No health worries for children born to mothers given seasona
A population-based study, published in JAMA, has found flu vaccination during pregnancy does not lead to an increased risk of adverse early childhood health outcomes.

Although pregnant people are not more susceptible to acquiring influenza infection, they are at an increased risk of severe illness and complications if they get the flu during pregnancy. For this reason, all pregnant people are advised to receive a flu shot each year, yet only 36 percent received it according to a study monitoring four flu seasons. Safety concerns are reportedly a leading reason people may not receive influenza vaccination in pregnancy.

This study followed over 28,000 children from birth up to an average age of 3 ½ years, with the results suggesting that maternal influenza vaccination during pregnancy was not associated with:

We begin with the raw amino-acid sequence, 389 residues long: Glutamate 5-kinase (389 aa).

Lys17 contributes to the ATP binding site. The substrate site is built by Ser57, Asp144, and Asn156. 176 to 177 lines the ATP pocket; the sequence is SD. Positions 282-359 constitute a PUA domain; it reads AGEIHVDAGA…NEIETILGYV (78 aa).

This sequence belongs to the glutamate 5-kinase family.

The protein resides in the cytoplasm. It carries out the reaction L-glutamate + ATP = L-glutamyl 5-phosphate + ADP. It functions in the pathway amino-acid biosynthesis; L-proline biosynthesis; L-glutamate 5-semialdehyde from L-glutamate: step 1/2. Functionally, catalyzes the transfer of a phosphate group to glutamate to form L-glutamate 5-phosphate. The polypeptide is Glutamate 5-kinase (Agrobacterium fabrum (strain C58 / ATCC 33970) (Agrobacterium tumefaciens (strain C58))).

- Immune-related health conditions, such as asthma, ear infections, or other types of infection.

- Non-immune-related health problems like neoplasms, sensory impairment.

- Nonspecific health needs such as Emergency Department visits and hospitalizations did not increase.

"This is important because we know that getting the flu shot during pregnancy not only protects the pregnant person but has the added bonus of protecting newborn babies from getting the flu during their first few months of life, which is when they are most susceptible to respiratory infections but still too young to get the flu shot themselves."

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